I first experienced foot washing in St. James. Maundy is an uncommon word, not often used in the church; it's unused in culture so it stands out. A cultural remnant and commemoration of what?
“A new commandment I give to you, that you love one another: just as I have loved you, you also are to love one another.” Jesus said this to the Apostles after He’d washed their feet before their Last Supper.
The foot washing ceremony commemorates Jesus new mandate. It’s servant leadership; Jesus washes his disciples' feet; the master, the rabbonni, washes his students' feet, they who sense the role should be reversed.
As a ceremony in the Passion Week the priest and deacon wash each other’s feet then turn to show how to wash the feet of those in the congregation first in line. There's ususally some awkwardness. Each person seated, whose feet are washed, then rises, to then turn, beckon the next person, who sits, the risen to then kneel to wash the seated person’s feet. And then so on, seriatim, one is washed, then rises, to turn, to wash the next who is seated, through all choosing to participate. At the end of service the altar is stripped of the outer trapping and comeliness that suggest life so then to suggest death, internment, and mourning.
I have been in this foot washing. The first time I pushed myself to go on. “Ooooh,” feeling a revulsion, as if denuded or unmasked. I don’t know ‘bout you, but I feel my feet are nasty, stinky, mishappen, and poor, even though I take care of them.
Who knowingly chooses to take off shoes and socks, in church, at the end of a day, to expose and have feet washed by a person, who might well be a stranger, or a friend, who one encounters often in situations one feels or senses are intimate relative to other human relations in our culture?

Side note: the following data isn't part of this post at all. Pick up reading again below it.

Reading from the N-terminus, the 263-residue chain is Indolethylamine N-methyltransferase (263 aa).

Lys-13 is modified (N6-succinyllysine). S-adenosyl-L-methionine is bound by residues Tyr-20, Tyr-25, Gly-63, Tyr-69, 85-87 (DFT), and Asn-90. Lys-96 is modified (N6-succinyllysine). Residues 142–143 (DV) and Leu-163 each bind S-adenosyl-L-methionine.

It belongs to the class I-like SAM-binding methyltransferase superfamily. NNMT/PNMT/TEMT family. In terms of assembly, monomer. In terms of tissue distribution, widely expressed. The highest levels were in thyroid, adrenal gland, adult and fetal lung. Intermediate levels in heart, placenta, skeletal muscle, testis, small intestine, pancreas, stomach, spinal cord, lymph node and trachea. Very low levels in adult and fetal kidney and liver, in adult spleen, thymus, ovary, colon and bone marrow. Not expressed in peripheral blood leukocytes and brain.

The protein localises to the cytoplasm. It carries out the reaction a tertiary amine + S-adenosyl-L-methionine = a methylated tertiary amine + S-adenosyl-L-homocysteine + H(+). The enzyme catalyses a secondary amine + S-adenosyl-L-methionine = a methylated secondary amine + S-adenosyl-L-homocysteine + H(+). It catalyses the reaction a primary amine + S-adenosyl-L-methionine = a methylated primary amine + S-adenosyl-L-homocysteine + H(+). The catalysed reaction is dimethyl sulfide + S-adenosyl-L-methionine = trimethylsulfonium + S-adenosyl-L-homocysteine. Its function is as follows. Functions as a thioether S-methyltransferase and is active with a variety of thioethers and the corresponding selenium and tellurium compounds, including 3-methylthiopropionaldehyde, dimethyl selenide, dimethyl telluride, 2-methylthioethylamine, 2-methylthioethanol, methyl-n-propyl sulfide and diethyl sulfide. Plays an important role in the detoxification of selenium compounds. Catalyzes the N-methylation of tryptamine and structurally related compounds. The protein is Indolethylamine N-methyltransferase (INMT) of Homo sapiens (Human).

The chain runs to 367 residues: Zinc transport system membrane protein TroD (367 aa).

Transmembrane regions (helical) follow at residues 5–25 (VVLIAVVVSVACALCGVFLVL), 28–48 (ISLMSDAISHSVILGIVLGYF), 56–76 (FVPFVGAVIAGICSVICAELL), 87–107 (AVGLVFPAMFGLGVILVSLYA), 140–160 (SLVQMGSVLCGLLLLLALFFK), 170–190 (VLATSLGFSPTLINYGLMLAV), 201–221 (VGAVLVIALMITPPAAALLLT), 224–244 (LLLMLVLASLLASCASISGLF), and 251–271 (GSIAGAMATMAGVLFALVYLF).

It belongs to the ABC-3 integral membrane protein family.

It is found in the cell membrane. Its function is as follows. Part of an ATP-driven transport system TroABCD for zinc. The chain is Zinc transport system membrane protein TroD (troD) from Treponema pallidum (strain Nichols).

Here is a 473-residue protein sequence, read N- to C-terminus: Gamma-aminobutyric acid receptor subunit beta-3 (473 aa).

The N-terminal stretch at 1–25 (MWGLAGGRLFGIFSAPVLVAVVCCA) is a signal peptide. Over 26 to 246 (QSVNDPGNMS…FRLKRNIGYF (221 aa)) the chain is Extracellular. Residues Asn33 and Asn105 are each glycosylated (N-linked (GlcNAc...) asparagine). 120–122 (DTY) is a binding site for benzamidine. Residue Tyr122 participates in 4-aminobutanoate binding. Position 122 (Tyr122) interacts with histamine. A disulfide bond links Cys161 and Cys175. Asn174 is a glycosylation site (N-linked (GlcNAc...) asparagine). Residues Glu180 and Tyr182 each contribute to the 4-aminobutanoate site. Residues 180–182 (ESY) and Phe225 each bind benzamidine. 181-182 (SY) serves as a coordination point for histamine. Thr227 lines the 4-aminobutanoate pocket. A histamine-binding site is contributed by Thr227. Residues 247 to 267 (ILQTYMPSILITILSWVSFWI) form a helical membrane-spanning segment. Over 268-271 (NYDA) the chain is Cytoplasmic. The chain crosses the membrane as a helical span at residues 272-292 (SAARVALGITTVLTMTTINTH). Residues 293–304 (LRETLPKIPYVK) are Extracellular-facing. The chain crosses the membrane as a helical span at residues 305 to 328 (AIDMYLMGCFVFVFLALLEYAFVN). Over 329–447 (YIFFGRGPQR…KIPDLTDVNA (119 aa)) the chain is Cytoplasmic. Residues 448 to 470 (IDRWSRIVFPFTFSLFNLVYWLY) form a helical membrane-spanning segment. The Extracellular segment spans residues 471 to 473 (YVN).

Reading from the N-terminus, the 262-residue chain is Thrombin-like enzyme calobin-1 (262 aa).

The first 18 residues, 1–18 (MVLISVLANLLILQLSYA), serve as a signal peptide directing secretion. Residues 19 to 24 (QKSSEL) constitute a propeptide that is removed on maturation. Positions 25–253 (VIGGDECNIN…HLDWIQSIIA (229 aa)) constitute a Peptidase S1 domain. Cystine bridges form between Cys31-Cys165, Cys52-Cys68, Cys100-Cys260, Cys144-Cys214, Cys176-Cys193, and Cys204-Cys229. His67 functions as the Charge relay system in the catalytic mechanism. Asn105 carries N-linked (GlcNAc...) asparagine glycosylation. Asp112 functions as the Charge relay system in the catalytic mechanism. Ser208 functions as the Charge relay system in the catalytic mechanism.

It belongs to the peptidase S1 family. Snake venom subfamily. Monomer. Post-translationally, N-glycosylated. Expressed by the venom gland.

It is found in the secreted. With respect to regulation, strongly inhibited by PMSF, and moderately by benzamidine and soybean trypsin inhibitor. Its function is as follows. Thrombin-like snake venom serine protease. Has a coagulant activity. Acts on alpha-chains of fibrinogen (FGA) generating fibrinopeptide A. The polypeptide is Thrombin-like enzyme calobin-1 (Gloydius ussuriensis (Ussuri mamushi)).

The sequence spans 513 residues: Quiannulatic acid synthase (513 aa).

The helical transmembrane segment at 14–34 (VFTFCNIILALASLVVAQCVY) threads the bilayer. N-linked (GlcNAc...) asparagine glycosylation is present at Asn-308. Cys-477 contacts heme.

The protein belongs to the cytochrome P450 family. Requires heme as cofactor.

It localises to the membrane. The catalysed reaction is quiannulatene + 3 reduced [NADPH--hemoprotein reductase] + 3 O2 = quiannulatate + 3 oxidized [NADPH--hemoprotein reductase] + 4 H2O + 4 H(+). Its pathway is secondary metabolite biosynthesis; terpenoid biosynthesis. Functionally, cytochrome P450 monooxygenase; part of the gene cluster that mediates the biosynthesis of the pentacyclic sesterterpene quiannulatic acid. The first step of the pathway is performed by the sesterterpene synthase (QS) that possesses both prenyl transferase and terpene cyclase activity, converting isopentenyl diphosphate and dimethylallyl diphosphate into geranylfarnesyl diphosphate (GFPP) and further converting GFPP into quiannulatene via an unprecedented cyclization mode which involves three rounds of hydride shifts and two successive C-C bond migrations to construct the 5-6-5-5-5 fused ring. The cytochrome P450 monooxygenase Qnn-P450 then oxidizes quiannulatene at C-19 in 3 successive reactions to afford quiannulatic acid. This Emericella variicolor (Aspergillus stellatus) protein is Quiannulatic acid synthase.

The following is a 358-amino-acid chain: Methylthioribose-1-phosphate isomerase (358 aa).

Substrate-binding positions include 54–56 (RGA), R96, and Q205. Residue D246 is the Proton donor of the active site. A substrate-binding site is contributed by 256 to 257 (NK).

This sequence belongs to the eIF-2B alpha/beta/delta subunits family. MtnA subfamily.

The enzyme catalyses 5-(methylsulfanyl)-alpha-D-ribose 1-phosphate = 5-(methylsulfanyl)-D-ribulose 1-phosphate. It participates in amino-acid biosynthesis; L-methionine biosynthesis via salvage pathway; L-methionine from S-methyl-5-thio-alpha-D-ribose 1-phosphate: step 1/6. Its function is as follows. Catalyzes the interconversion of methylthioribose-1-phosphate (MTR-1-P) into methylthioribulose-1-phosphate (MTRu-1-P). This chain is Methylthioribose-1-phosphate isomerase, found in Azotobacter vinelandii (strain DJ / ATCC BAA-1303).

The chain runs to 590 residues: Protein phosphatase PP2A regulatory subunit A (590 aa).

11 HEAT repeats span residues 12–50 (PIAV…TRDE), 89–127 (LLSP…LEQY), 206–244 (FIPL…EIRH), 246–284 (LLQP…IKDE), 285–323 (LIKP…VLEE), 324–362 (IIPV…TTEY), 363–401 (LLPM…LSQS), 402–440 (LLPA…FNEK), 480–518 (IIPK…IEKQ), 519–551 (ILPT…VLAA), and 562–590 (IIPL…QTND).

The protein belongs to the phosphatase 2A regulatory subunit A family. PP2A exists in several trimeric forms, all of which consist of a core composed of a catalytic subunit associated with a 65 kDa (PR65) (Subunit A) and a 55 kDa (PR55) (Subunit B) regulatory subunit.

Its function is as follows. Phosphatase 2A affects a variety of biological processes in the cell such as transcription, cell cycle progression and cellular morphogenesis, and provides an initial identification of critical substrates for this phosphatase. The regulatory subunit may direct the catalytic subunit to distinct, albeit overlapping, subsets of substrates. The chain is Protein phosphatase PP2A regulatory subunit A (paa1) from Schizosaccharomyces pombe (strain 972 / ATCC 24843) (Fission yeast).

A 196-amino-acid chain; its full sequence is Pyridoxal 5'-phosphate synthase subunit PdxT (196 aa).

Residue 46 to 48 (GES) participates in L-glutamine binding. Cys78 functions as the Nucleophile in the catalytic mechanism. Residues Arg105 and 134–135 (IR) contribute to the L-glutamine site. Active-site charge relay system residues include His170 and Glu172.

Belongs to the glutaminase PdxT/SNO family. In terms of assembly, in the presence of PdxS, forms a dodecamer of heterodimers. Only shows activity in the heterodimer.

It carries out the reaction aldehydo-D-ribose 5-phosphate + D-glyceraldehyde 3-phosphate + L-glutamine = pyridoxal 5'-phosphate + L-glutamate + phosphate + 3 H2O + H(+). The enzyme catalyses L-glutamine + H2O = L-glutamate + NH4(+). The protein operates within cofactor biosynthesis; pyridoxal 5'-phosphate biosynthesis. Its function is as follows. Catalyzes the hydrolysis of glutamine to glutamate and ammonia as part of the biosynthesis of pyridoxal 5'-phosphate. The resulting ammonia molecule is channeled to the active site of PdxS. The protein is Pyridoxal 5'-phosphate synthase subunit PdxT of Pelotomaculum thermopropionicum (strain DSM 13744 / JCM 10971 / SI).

The first time I had pushed myself. I discovered I was gently and humbly transformed; no "Ooooh" 'bout it.
I concindently faced serving my ailing 86-year-old Mother that year. I was afraid for her as she prepared for a total left knee replacement. I did not choose to serve her; I felt it a duty. I was nearest, I was most able, I was available, I was standing in for my siblings, and my Mother was facing a surgery alone of which I knew the effects from a similar knee surgery of mine. I had to serve. I was afraid of serving her. I was afraid of seeing a weakened, enfeebled, Mother.
“Bill,” Mother called.
Yes, I answered.
“Come here.” She was in her bathroom.
Yes, I’m coming. The door was pulled to; I opened it.
My naked Mother sat on her toilet, legs moving and spread, struggling astraddle for balance and simultaneously out of balance, in awkwardness, in pain. Skin pale and yellow in shadowless bathroom neon light, straggly whitish hair, tired eyes pained eyes sad eyes, and arms and hands holding her atop the seat.
I saw her removed breast scar, the empty other hanging. I stared.
“Please help me up.”
I saw her knee's misalignment, askew; tectonic plates laterally shifted from their birth alignment; it seemed as if her tibia might slip up into her thigh's skin, next to her femur, for only their end bits were touching.
I knelt at her feet. She put her hands and arms 'round my neck. I put my gripped her waist. We lifted her up.